And, darlings, just as my disdain was about to get audible, they started up and were absolute heaven. Like unexpectedly good sex. She had the voice of an angel. Buddha played like a dream, and was utterly expressionless throughout. The other two had fun improvising against each other. As no-one who walks through the Mauerpark has a pfennig to their name, folk offered them alms in the form of beer and sweetmeats. I clapped longest when their first song, something about Schicksal (Fate), came to an end.

The Russian and I thought we’d better walk planlessly on, in case this enjoying-ourselves lark got a bit too much.

We ended up on the criminally fashionable Kastanienallee and plonked ourselves down in a way that had alcohol written all over it. Beer me. Bloody Mary the Russian (having weighed up whether Tabasco sauce – shouldn’t it have been Worcester? – was fattening). The street is a magnet for speed-accordionists and other travelling musicians. Occasionally, they’re not bad. But today’s were hopeless. First, an embryonically young child appeared with a thing you blow but that has a keyboard. I had one when I was 6. It might even have been it, as I have no idea where it’s got to. Barely bothering to blow, and giving the word nonchalance new meaning, he piped out a couple of seconds of Bésame Mucho before over-ambitiously approaching folk with a paper-cup. I think its weight remained unchanged pre- and post-transaction. He scampered off, dirty and unbothered. A grown-up appeared within seconds. He set down his tape-recorder, switched on, to my surprise, Living Next Door To Alice, and clarinetted along to it. Badly. Teeth-clenchingly badly. The whole world hoped he might be as brief as his embryonic predecessor, but he blew away like there was no tomorrow. Thankfully, Smokie and he both eventually shut up. Everyone clenched their wallets and did their best to look either deeply engaged in conversation, asleep or dead. To the whole world’s horror, Dancing Queen then began to wail dronily out of his tape-recorder. Again, he clarinetted along unspeakably poorly. Windows shattered and people flung themselves off top-floor balconies. The Russian and I regretted not having gone to a library.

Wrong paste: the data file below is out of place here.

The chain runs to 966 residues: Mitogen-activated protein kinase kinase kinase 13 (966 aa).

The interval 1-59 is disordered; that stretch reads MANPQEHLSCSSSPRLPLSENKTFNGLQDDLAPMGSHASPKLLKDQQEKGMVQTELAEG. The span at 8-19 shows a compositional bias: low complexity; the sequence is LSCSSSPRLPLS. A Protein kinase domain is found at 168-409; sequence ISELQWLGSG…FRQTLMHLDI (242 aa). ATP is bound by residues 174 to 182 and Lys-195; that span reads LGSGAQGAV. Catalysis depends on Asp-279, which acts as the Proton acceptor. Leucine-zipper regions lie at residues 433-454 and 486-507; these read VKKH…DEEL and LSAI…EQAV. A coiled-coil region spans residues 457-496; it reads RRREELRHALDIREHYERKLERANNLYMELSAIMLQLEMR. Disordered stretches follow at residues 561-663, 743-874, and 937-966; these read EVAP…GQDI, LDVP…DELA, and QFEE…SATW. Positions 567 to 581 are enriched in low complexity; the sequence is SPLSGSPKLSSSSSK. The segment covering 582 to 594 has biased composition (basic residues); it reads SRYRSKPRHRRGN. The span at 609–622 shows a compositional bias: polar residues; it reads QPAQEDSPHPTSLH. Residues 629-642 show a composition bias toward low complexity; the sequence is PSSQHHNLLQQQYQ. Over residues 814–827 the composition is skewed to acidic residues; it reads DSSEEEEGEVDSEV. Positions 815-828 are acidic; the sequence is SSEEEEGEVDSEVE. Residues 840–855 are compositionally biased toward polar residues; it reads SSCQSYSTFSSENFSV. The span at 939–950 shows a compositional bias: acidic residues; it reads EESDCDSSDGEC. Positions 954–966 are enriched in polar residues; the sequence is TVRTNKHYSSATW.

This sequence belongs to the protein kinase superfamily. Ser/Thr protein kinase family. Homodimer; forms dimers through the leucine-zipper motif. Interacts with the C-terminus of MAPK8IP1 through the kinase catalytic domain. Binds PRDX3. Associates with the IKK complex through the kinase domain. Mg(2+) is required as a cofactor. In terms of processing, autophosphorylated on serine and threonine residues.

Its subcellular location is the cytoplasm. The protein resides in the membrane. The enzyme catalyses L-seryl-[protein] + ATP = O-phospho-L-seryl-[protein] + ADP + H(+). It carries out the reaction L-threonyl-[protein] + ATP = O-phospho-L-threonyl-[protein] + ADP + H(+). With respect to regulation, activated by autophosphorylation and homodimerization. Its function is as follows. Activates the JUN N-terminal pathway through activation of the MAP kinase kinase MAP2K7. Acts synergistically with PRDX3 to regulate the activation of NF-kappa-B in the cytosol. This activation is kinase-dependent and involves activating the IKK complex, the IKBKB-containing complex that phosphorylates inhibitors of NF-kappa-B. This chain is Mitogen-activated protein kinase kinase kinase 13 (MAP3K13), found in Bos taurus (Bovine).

We read some newly-purchased Kharms to each other to flush out the bad memories which had so nastily replaced the good ones of the scruffy musicians from earlier on. We thought we’d better have a beer to round off the evening-long walk. Everything seemed to have gone without a hitch. Could this herald something new? After over six years, we can go out without a plan and have a successful evening without a hint of disagreement? “Where to?” I asked, resplendent with willingness. “There’s this bar I went to once on K_Str. a hundred years ago.” We set off for K_Straße. The street got darker and grimmer. There were no signs of life. Nor of a bar. Once again, I had made the mistake of giving in to the Russian’s famously skewed sense of direction. We trudged home silently, defeated, lips pursed throughout.



1. chendaberry - August 8, 2006

“First, an embryonically young child appeared with a thing you blow but that has a keyboard.”

Haha, he came shuffling past while I was sitting outside last night having a spot of thai food. And was supremely unbothered about what he was playing (yep, the dreaded besamo mucho again), then broke off mid line and shuffled off again when it became clear that nobody wanted to give him any money. I was sitting outside for 1 hour and 3 different street ‘musicians’ in that time is just too much to bear. What is wrong with tuning your instruments these days?! And there must be more tunes out there than besame mucho, surely?

2. BiB - August 8, 2006

Gosh, he gets around that urchin, doesn’t he? Shouldn’t he be at school? Or, rather, doing his homework?

I did see two other oldish men musicians having a beer at the Imbiss under Eberswalderstr. U-Bahn after their hard day’s work, and that slightly made me want to slash my wrists, so grim did it look, in a way, but they looked vaguely OK.

I don’t think I’ve seen Roma anywhere in Berlin but for Kastanienallee. Where do they live? Do I need to adopt that urchin and get him into school or might he be being generously looked after by the state, or are Roma – presuming he’s Roma – in fact vaguely within the system here?